I am not a musician – much less a popular one – but I am thinking one of the most frustrating, maddening parts of being a big megarock band must be the expectations that come with each release.
Bands could probably ease some of the pressure by not waiting three or four years between releases, but not everyone can be James Brown, The Beatles or Prince, who seemingly released classic records every other month at the height of their careers.
Coldplay shot to global stardom after having previously been critical darlings with the release of A Rush of Blood To the Head,and then made the mistake of releasing the merely ‘good’ X&Y, which, while solid, didn’t set the world on fire as its predecessor did.
Fast-forward to a new decade, and history has repeated itself. After releasing the masterful, jaw-dropping Viva la Vida (Or Death And All His Friends) to almost universal critical and commercial success in 2008, Coldplay has released the follow-up Mylo Xyloto, and the results are far more X&Y than Viva.
And this is the part where expectations suck: Mylo Xyloto is a good album. It is a really good album. It is a really good album in the purest sense of the word, as the songs form a cohesive unit rather than being a collection of randomly cobbled music that jumps from place to place. The album artwork, a collection of brightly colored graffiti on stark surfaces, ties into lyrics found on the album, while also harkening back to U2’s landmark Achtung Baby, which (maybe) coincidentally turns 20 this month.
When taken in its entirety, MX is a beautifully produced record with all the soaring choruses and catchy melodies we have come to expect from Coldplay. What is missing, however, is the signature, distinctive, world-conquering appeal of one individual song. That is to say, there is no "Clocks" or "Viva la Vida" to be found on MX, and thats is okay. This simply tells me that registered god of music Brian Eno, who served as an advisor on MX rather than as a credited producer, was allowed to have his way in steering Coldplay away from the business of making singles and more toward pursuing a great record, and the more we listen to Eno, the better off we all will be. (Take a note, Bono.)
That’s not to say that some of the songs on MX aren’t catchy as hell and won’t receive airplay. "Every Teardrop Is A Waterfall," the album’s lead single, has already done well on radio, and if "Hurts Like Heaven," the album’s first full song following the gorgeous instrumental opener "Mylo Xyloto" isn’t a hit, something is very wrong with radio.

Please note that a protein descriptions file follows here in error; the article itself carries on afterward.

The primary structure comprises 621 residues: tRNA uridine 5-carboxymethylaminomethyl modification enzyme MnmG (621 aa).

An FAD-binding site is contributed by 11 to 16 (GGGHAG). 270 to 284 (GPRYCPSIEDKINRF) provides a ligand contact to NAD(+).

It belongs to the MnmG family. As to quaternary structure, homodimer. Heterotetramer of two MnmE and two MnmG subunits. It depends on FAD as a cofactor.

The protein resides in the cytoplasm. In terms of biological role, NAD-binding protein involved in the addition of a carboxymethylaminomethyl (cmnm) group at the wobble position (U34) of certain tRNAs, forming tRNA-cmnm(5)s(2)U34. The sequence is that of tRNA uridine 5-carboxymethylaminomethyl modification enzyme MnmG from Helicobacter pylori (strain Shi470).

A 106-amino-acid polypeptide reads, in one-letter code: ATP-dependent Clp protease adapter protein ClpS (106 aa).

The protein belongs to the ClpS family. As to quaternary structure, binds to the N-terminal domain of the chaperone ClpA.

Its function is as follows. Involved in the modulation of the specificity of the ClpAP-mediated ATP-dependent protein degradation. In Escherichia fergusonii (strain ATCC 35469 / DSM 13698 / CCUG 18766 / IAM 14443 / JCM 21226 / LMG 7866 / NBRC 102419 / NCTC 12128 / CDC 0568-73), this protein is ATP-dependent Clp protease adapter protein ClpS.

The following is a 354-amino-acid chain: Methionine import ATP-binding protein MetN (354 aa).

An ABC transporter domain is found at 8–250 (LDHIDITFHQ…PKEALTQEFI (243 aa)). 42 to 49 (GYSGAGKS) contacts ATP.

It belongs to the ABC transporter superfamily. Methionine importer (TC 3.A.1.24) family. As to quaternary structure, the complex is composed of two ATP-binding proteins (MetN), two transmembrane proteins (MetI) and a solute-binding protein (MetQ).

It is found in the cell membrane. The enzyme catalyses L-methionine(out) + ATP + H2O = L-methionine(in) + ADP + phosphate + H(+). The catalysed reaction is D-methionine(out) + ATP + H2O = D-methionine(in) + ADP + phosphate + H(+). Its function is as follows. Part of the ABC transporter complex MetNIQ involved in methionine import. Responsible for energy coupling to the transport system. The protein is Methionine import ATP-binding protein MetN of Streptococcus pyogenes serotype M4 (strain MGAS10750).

The tracklisting here is a little deceptive at first glance. While there are 14 songs listed, three of those tracks are brief snippets – each less than 45 seconds – of lyric-less music with great titles, bringing us down to a more manageable 11 tracks. This mixing-in of short or unfinished ideas was also explored on ‘Viva,’ but this time you don’t have sit through an entire track to get to the ‘hidden’ stuff, because here the interludes aren’t hidden at all. I liked the technique on ‘Viva,’ and I like it on MX.
As for the songs themselves, along with ‘Hurts Like Heaven,’ initial favorites include "Us Against the World," "Charlie Brown," and "Don’t Let It Break Your Heart." As on Viva, several of the songs on MX dwell on vague themes of spirituality in the gnostic sense of the term, with singer Chris Martin trying to find his way to the reality of love and beauty while lost in a sea of confusion. As always, Martin is hopeful that we all will find our way, and let’s hope he is right.
In all, Mylo Xyloto is a fine album that deserved its strong chart performance, and the visuals found in the album’s artwork and in the imagery of the song should make for a visually and sonically pleasing tour, just as Viva before it.
So what do you want from your new Coldplay record? Anthemic choruses? You got ‘em. Hopeful lyrics? Check. Enoesque chords that send you to the album credits to confirm The Edge stopped by the studio only to find he didn’t? Uh-huh. Songs that stick in your head the rest of the day? You’ve got ‘em here, all day long. A guest appearance by Rihanna? Yeah, I didn’t need that either, but we got one anyway. Unwanted guests aside, Mylo Xyloto has everything you would expect from a Coldplay album.
I don’t think it is fair to expect an artist to produce their best work each time out, so that being said, I am going to be cranky if critics pan MX for not being Viva or Rush of Blood. Judging MX its own merits reveals a fully realized, polished product that more than holds its own in Coldplay’s ever-expanding catalog of great rock songs.
Don’t go in expecting the grandeur of Viva, and you won’t regret picking up Mylo Xyloto. Unless you believe second place is the first loser, you won’t be disappointed.